By now, the concept of both e-Commerce and mobile optimization are pretty old hat. Just about anyone vaguely familiar with current technology is aware of the fact that products can be purchased and shipped directly from a website, and that searches and browsing can be easily performed on a mobile device, such as a phone.
What many business owners are less aware of is the fact that these two elements can be combined. As both e-Commerce and mobile technology evolve, more and more customers will be using their phones to not only find websites that sell the product or products they’re looking for, but to complete the entire buying cycle, performing every step from a search to a purchase from their phones.
This concept would have been absolutely mind-blowing 20 or so years ago, yes. However, with the rapid advancement of both mobile technology and e-Commerce stores, it was only a matter of time before the popularity of mobile shopping ramped up to a level that required business owners to not only acknowledge it, but get themselves involved, too.
That time is now, and an article over at Practical Ecommerce has some tips for business owners on how they can take advantage of this new trend. Entitled 5 Keys to Mobile Search Optimization in 2014, it lays out some recommendations that will help retailers ensure they have a mobile-ready website that offers customers a satisfying online shopping experience from start to finish on their phones.
Here’s a look at one of the tips:
3. Responsive Design
While there has been a fair amount of debate about whether it is better to use responsive design for mobile optimization or to create a separate mobile version of your site, in 2014 responsive design should emerge as the clear winner, especially in the face of Google’s desire for fast loading mobile site. The search engine firm, which by some estimates has nearly a 70 percent share of mobile search traffic, explicitly states that site owners should avoid too many redirects. Building a separate mobile website will require at least one of those time consuming redirects.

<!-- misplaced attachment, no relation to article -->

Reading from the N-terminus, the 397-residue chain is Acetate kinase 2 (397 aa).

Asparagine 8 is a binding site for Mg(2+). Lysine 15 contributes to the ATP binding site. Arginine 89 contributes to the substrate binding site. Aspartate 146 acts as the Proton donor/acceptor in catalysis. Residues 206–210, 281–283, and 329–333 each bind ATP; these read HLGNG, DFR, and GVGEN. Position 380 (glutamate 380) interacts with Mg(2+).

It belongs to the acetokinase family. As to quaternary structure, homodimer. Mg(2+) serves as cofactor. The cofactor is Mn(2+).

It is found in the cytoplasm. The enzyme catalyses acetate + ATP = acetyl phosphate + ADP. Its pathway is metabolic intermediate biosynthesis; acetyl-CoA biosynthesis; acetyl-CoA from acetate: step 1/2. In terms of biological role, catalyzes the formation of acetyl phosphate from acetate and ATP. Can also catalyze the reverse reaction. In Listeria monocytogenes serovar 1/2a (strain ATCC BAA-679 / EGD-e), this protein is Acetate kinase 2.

Responsive design may provide a better user experience as shoppers interact with a site across devices. Responsive design is also easier to manage, since you do not need to maintain separate websites with separate content.
This year make your site responsive.
For those unaware, responsive design is the art of designing and developing your website in a manner that will allow it to automatically adjust to the screen size of any device, from a giant monitor to a small phone. It’s highly recommended for a few reasons – as the article has already mentioned, it saves you on both time and costs, as you won’t need to build a brand new site from scratch specifically for mobile devices, and it offers users a better experience by giving them one central location no matter what they’re using to browse the web.
Furthermore, Google prefers responsive design, as it means you’ve chosen the easiest and most convenient route for your customers to view your website. As they give priority to anything they think will offer users an easier, more satisfying experience, responsive design could put your website ahead of your competition.
The article goes on to discuss load times, image sizing, social login and alternative payments, and app-like features. We’d strongly recommend giving it a read to help you form a mobile e-Commerce optimization strategy for this year, as the popularity of shopping from multiple devices is only going to continue to increase.
What do you think? Do you have a strategy for mobile e-Commerce optimization in place? Do you plan on creating one now? Did you find this article useful? Your thoughts are always welcome, so let us know!